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  5. I think as long as you're up front about it then it's fine. It would be different in play depending on whether humans were considered just another species among many (indifference) or some kind of known rarity/delicacy (hunted). If the party is going to be handed some baggage because one of the players plays a human then I'd want to know beforehand.

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  6. I think the ability for the setting to be groked, at least for me, would depend on what was humans were replaced with. If the rest of the world was filled with the kind of crazy mutants you see as mutant future PCs, with no discernible species like Moks then I'd be thrown off a little.

    It sounds sort of like Geoffery McKiney's interpretation of Gamma World:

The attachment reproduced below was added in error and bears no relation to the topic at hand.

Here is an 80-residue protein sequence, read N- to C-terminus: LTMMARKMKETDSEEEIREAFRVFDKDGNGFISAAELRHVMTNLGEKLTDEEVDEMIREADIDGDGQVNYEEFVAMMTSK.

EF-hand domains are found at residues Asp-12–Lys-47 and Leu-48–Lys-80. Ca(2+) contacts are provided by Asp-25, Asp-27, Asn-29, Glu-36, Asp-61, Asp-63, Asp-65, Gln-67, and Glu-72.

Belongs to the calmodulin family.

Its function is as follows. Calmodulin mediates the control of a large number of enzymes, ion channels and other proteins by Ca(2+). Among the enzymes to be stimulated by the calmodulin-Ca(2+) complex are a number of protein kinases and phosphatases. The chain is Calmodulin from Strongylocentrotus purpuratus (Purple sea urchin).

http://odd74.proboards.com/index.cgi?board=metaalpha&action=display&thread=792

    I'd imagine yours will be sillier.

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  7. Not at all. I wish I lived closer to 'Armored Gopher Games' so I could play!

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  8. I agree with what Blacksteel said:

    If the party is going to be handed some baggage because one of the players plays a human then I'd want to know beforehand.

    I think this is really the main consideration.

    From personal experience, I had a somewhat similar situation in my D&D campaign where the players started out in a Spanish-type country ruled by an Inquisition that hunted down non-believers which included dwarves, orcs, and any kind of wizard/sorcerer/bard/witch/whatever. I told the players this straight up from the beginning that they would be hassled if they played one of these characters. So, they weren't surprised when they got thrown in prison and tortured and stuff.

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  9. I've been on a Gamma tear myself for the last 6 months, and I like this idea a lot actually.

    I can't imagine the PCS wouldn't know about it--it's their world after all. I could see however if they came from a society where humans were second class and went to one where they were mythical a really great twist where their companion went from peon to legendary!

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  10. Anonymous2:27 PM